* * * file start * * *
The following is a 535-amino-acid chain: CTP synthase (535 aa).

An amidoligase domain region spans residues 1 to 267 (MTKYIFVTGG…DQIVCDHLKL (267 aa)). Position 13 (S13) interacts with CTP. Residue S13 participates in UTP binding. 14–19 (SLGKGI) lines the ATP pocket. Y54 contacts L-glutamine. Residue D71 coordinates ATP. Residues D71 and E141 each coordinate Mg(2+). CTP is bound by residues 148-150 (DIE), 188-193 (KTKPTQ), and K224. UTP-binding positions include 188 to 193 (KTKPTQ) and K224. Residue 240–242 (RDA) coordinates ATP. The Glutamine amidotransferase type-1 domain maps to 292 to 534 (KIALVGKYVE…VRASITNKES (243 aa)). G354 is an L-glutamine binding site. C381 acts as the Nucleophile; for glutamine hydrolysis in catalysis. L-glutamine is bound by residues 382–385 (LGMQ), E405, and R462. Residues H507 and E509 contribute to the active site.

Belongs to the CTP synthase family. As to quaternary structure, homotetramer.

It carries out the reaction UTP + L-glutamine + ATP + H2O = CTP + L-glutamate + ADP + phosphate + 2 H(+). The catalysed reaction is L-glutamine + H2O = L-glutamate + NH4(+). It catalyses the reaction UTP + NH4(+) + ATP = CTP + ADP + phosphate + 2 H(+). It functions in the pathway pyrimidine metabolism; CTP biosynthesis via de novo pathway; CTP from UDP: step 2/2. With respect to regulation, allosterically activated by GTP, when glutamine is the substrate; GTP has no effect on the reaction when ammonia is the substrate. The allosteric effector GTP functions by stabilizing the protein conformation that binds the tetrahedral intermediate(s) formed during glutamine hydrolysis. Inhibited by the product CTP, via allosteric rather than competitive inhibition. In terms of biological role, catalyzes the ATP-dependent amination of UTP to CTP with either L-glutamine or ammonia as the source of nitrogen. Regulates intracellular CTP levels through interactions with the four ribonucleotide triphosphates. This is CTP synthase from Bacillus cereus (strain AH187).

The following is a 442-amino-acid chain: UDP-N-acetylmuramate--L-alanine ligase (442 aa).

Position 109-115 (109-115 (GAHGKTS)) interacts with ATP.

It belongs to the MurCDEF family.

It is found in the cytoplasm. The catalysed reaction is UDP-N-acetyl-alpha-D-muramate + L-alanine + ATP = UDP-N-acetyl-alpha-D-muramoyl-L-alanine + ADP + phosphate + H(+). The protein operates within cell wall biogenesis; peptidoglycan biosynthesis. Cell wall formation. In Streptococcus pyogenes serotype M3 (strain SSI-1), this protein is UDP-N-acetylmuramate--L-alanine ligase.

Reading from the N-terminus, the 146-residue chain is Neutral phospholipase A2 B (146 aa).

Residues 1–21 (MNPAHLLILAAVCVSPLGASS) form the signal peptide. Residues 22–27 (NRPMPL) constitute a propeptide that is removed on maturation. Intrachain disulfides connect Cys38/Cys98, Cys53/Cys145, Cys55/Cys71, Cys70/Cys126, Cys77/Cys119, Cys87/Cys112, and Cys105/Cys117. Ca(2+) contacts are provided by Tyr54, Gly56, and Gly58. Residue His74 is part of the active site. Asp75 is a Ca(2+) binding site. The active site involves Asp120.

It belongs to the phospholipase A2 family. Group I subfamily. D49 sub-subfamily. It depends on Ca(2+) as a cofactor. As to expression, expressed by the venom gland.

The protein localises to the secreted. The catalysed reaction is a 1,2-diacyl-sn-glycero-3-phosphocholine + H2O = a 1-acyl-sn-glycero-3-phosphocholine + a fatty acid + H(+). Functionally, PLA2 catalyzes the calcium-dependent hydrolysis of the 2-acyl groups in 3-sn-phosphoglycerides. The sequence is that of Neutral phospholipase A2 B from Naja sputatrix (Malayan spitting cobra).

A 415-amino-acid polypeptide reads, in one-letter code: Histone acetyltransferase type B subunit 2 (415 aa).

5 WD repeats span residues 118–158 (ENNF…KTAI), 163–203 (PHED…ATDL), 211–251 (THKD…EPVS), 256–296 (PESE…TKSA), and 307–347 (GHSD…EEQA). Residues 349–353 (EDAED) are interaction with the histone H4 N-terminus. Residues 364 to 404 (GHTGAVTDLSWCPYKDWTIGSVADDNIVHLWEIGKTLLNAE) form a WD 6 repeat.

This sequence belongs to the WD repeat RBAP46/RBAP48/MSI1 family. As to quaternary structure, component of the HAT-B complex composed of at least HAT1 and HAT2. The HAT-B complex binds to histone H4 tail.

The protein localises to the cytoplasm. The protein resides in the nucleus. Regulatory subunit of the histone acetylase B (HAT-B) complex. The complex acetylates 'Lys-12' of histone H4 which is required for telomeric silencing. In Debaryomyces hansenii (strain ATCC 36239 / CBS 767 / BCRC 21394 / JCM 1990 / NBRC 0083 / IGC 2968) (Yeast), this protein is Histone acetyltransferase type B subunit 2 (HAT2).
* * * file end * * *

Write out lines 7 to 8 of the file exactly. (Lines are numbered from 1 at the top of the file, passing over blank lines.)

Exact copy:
It belongs to the MurCDEF family.

It is found in the cytoplasm. The catalysed reaction is UDP-N-acetyl-alpha-D-muramate + L-alanine + ATP = UDP-N-acetyl-alpha-D-muramoyl-L-alanine + ADP + phosphate + H(+). The protein operates within cell wall biogenesis; peptidoglycan biosynthesis. Cell wall formation. In Streptococcus pyogenes serotype M3 (strain SSI-1), this protein is UDP-N-acetylmuramate--L-alanine ligase.